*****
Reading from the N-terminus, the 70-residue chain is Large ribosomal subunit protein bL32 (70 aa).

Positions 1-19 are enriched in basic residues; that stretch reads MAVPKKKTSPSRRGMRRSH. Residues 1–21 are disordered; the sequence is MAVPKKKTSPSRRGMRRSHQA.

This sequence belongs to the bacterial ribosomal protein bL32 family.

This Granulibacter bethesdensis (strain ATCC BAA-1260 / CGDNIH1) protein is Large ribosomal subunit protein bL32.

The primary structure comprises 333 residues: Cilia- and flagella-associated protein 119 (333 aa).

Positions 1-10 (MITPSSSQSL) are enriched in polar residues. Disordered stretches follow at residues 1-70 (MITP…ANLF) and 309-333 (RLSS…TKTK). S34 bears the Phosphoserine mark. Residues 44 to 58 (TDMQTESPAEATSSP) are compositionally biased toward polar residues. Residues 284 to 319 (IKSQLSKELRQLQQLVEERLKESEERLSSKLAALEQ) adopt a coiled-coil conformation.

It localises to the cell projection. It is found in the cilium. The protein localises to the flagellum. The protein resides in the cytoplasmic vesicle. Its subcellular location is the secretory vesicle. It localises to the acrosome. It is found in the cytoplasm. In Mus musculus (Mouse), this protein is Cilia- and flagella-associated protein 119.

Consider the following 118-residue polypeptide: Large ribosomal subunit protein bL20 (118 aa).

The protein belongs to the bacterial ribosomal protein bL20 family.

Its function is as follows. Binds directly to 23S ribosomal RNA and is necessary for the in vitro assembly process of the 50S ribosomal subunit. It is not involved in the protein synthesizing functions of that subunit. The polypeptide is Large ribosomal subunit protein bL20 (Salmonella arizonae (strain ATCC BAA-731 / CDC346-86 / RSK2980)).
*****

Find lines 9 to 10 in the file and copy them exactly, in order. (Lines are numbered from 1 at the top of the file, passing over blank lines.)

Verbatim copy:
The protein belongs to the bacterial ribosomal protein bL20 family.

Its function is as follows. Binds directly to 23S ribosomal RNA and is necessary for the in vitro assembly process of the 50S ribosomal subunit. It is not involved in the protein synthesizing functions of that subunit. The polypeptide is Large ribosomal subunit protein bL20 (Salmonella arizonae (strain ATCC BAA-731 / CDC346-86 / RSK2980)).